Fourteen people have died and over 100 have been hospitalised in the Pakistani port city of Karachi since a mysterious leak of toxic gas in the air on 16 February, reports Dawn.
The reason for the gas leak and the type of gas involved has not yet been confirmed by the Pakistani government.
The police in the affected area earlier said that the gas leak was coming from a chemical container of a ship docked at one of the ports in the city.
The delay in finding the exact cause of the leak has people speculating about the role of a nuclear power facility in Karachi that is 10 km away from Keamari.
Due to the odourless gas, people are experiencing respiratory problems, dizziness, nausea, and stomachaches.
The hospitals have run out of oxygen as the number of people affected is constantly increasing. According to doctors, some patients are experiencing acute asthmatic attacks.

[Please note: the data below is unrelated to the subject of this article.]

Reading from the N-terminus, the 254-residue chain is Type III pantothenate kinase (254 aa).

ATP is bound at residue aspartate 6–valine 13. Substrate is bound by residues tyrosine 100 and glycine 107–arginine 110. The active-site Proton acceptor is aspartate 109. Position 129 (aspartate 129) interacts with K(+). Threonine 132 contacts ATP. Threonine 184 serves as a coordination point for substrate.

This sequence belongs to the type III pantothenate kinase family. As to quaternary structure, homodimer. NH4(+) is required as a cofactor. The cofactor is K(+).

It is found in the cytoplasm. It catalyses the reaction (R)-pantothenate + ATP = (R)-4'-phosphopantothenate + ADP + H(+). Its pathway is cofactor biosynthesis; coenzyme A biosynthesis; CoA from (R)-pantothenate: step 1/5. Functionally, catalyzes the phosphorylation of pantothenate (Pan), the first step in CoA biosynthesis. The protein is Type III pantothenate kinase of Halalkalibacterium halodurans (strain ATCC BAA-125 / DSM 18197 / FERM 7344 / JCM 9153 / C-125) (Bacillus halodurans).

Several took to Twitter to lodge their fears of the incident as uncertainty looms large, with some even suggesting that the situation reminded them of Chernobyl.
Last night Hazardous gas leak in Karachi near Nuclear Power Complex Kiamari #PAKISTAN.— Cdr Neel Mitra Retd. (@blue_saturn) February 17, 2020
60 deaths are reported & over 100 unconscious. @OfficialDGISPR is not disclosing what is the nature and purpose of "Poisonous Gas".
Is Pakistan heading towards Chernobyl type situation ?
#Karachi#Karachi— ترسیم (@tarseem10918) February 18, 2020
Failure to cope with the gas leak in Arachi has left Karachiites in the worst worries over the #Chinese nuclear power plant being set up in Karachi.
How devastating it would be in the event of a nuclear accident or a radiation leak!☢️☢️☢️#radiation #GasLeak
In 2011, an emergency was declared by the Pakistani government at the same nuclear power plant in Karachi after a gas leak prompted concerns.
The Chernobyl disaster was an accident at a nuclear power plant near the city of Pripyat, Ukraine in 1986 that destroyed one of the nuclear reactors there. Acute Radiation Syndrome (ARS) then caused hundreds of deaths in the weeks after the accident.